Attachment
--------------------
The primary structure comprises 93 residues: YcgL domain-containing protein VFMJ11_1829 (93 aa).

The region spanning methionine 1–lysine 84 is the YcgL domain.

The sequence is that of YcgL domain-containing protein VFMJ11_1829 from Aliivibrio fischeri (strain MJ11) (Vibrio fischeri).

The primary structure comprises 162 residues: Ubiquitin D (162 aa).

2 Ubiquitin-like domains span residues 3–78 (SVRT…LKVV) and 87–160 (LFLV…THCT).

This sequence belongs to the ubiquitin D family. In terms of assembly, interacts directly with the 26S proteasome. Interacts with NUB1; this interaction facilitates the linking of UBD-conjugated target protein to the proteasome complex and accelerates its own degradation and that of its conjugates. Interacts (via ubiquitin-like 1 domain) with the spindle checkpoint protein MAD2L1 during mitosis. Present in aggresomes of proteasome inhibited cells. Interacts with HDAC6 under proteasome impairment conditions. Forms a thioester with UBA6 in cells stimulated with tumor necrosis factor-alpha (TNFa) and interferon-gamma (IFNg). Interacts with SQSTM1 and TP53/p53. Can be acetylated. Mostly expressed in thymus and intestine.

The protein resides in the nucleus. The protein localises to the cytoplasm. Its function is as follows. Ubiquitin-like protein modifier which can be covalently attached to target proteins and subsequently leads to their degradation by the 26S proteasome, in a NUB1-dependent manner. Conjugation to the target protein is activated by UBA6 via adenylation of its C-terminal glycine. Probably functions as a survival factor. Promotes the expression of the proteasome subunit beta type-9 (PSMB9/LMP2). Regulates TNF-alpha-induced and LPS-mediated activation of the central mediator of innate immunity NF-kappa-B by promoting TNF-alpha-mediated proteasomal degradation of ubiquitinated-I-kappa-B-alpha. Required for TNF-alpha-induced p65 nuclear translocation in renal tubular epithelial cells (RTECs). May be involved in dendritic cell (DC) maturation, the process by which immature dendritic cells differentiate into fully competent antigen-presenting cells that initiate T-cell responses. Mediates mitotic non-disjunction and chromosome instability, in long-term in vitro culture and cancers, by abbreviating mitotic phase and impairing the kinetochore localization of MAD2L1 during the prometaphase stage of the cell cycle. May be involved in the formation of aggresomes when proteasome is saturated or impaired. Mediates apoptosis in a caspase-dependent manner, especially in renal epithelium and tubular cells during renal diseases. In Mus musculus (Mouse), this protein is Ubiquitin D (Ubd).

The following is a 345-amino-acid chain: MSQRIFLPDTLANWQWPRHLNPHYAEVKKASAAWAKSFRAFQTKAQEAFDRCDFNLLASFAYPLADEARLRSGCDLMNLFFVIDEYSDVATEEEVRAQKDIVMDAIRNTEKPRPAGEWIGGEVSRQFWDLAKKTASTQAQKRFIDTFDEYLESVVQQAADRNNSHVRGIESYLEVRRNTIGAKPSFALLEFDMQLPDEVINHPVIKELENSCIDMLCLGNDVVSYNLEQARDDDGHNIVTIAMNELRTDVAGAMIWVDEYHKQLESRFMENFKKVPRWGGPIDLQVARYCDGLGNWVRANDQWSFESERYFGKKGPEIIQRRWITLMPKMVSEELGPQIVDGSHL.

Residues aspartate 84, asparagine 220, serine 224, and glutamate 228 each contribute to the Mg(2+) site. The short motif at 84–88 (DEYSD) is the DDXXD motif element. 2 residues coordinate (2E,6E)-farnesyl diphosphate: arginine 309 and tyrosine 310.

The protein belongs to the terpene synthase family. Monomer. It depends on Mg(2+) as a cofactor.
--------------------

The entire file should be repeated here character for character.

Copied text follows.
The primary structure comprises 93 residues: YcgL domain-containing protein VFMJ11_1829 (93 aa).

The region spanning methionine 1–lysine 84 is the YcgL domain.

The sequence is that of YcgL domain-containing protein VFMJ11_1829 from Aliivibrio fischeri (strain MJ11) (Vibrio fischeri).

The primary structure comprises 162 residues: Ubiquitin D (162 aa).

2 Ubiquitin-like domains span residues 3–78 (SVRT…LKVV) and 87–160 (LFLV…THCT).

This sequence belongs to the ubiquitin D family. In terms of assembly, interacts directly with the 26S proteasome. Interacts with NUB1; this interaction facilitates the linking of UBD-conjugated target protein to the proteasome complex and accelerates its own degradation and that of its conjugates. Interacts (via ubiquitin-like 1 domain) with the spindle checkpoint protein MAD2L1 during mitosis. Present in aggresomes of proteasome inhibited cells. Interacts with HDAC6 under proteasome impairment conditions. Forms a thioester with UBA6 in cells stimulated with tumor necrosis factor-alpha (TNFa) and interferon-gamma (IFNg). Interacts with SQSTM1 and TP53/p53. Can be acetylated. Mostly expressed in thymus and intestine.

The protein resides in the nucleus. The protein localises to the cytoplasm. Its function is as follows. Ubiquitin-like protein modifier which can be covalently attached to target proteins and subsequently leads to their degradation by the 26S proteasome, in a NUB1-dependent manner. Conjugation to the target protein is activated by UBA6 via adenylation of its C-terminal glycine. Probably functions as a survival factor. Promotes the expression of the proteasome subunit beta type-9 (PSMB9/LMP2). Regulates TNF-alpha-induced and LPS-mediated activation of the central mediator of innate immunity NF-kappa-B by promoting TNF-alpha-mediated proteasomal degradation of ubiquitinated-I-kappa-B-alpha. Required for TNF-alpha-induced p65 nuclear translocation in renal tubular epithelial cells (RTECs). May be involved in dendritic cell (DC) maturation, the process by which immature dendritic cells differentiate into fully competent antigen-presenting cells that initiate T-cell responses. Mediates mitotic non-disjunction and chromosome instability, in long-term in vitro culture and cancers, by abbreviating mitotic phase and impairing the kinetochore localization of MAD2L1 during the prometaphase stage of the cell cycle. May be involved in the formation of aggresomes when proteasome is saturated or impaired. Mediates apoptosis in a caspase-dependent manner, especially in renal epithelium and tubular cells during renal diseases. In Mus musculus (Mouse), this protein is Ubiquitin D (Ubd).

The following is a 345-amino-acid chain: MSQRIFLPDTLANWQWPRHLNPHYAEVKKASAAWAKSFRAFQTKAQEAFDRCDFNLLASFAYPLADEARLRSGCDLMNLFFVIDEYSDVATEEEVRAQKDIVMDAIRNTEKPRPAGEWIGGEVSRQFWDLAKKTASTQAQKRFIDTFDEYLESVVQQAADRNNSHVRGIESYLEVRRNTIGAKPSFALLEFDMQLPDEVINHPVIKELENSCIDMLCLGNDVVSYNLEQARDDDGHNIVTIAMNELRTDVAGAMIWVDEYHKQLESRFMENFKKVPRWGGPIDLQVARYCDGLGNWVRANDQWSFESERYFGKKGPEIIQRRWITLMPKMVSEELGPQIVDGSHL.

Residues aspartate 84, asparagine 220, serine 224, and glutamate 228 each contribute to the Mg(2+) site. The short motif at 84–88 (DEYSD) is the DDXXD motif element. 2 residues coordinate (2E,6E)-farnesyl diphosphate: arginine 309 and tyrosine 310.

The protein belongs to the terpene synthase family. Monomer. It depends on Mg(2+) as a cofactor.